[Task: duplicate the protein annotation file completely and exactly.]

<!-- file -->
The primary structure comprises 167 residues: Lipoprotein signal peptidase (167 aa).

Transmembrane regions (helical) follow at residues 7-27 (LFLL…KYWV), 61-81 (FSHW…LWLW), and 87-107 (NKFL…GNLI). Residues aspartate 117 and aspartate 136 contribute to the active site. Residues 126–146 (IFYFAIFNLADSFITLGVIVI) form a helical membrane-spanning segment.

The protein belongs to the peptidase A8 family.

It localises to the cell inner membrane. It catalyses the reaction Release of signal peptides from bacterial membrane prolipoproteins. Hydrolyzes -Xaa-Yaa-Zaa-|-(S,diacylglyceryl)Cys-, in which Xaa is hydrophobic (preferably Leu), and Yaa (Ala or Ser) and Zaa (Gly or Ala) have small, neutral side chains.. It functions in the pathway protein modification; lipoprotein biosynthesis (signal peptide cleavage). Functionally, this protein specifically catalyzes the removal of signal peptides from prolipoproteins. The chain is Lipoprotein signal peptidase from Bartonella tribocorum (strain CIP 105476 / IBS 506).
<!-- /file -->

The primary structure comprises 167 residues: Lipoprotein signal peptidase (167 aa).

Transmembrane regions (helical) follow at residues 7-27 (LFLL…KYWV), 61-81 (FSHW…LWLW), and 87-107 (NKFL…GNLI). Residues aspartate 117 and aspartate 136 contribute to the active site. Residues 126–146 (IFYFAIFNLADSFITLGVIVI) form a helical membrane-spanning segment.

The protein belongs to the peptidase A8 family.

It localises to the cell inner membrane. It catalyses the reaction Release of signal peptides from bacterial membrane prolipoproteins. Hydrolyzes -Xaa-Yaa-Zaa-|-(S,diacylglyceryl)Cys-, in which Xaa is hydrophobic (preferably Leu), and Yaa (Ala or Ser) and Zaa (Gly or Ala) have small, neutral side chains.. It functions in the pathway protein modification; lipoprotein biosynthesis (signal peptide cleavage). Functionally, this protein specifically catalyzes the removal of signal peptides from prolipoproteins. The chain is Lipoprotein signal peptidase from Bartonella tribocorum (strain CIP 105476 / IBS 506).